So on the year it is up if only marginally. If you look at our economic performance this should not be too much of a surprise. However October was slightly better if you look at the actual numbers rather than being worse than forecast.
Central government current spending in October was 7.3% higher than in the same month last year. Spending over the first seven months of 2012−13 was 2.3% higher than over the first seven months of 2011−12.
Now we get to what has been something of the nub of the UK debate as we get to what type of austerity we have and in particular for all the media screams of “cuts,cuts,cuts” I note that spending up to October was up 2.3% on the year before. For my purposes here I will simply point out that spending is higher than in the year before and that October with its 7.3% increase in spending was a particularly poor performance.
Just to confirm the point the IFS feels it can argue that the UK government is in fact underspending because the 2.3% increase in it is less than the number below.
The OBR’s forecast at the time of the March 2012 Budget implied that central government current spending for the whole of 2012–13 would be 3.0% above 2011–12 levels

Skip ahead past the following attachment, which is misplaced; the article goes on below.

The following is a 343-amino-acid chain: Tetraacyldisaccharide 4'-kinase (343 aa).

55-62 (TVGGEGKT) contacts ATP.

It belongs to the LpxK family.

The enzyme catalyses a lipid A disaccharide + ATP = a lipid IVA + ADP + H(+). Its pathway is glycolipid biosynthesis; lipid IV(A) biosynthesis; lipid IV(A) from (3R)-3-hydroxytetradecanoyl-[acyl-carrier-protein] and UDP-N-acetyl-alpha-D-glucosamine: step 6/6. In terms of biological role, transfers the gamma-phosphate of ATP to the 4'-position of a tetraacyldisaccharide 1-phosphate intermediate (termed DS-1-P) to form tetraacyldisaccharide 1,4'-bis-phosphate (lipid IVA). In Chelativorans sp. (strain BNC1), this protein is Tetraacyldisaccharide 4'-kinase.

So in a nutshell I look at the actual numbers whereas the IFS look at comparative forecasts. How often are forecasts particularly official ones correct these days? I am surprised it is only me challenging this but there you go.
We do agree that this fiscal year looks on course for an overshoot in UK public-sector borrowing.
We now also have the November figures from the Office of National Statistics
Public sector net borrowing was £17.5 billion in November 2012; this is £1.2 billion higher net borrowing than in November 2011
This means that the year as a whole is now even worse.
For the period April to November 2012, public sector net borrowing (excluding the capital payment recorded as part of the Royal Mail Pension Plan transfer in April 2012) was £92.7 billion; this is £8.3 billion higher net borrowing than in the same period the previous year
We find ourselves reviewing yet another version of austerity which seems to have increased and not reduced public-sector borrowing.
How did it break down?
Revenues rose again
In November 2012, central government accrued current receipts were £39.1 billion, which was £0.2 billion, or 0.6%, higher than in November 2011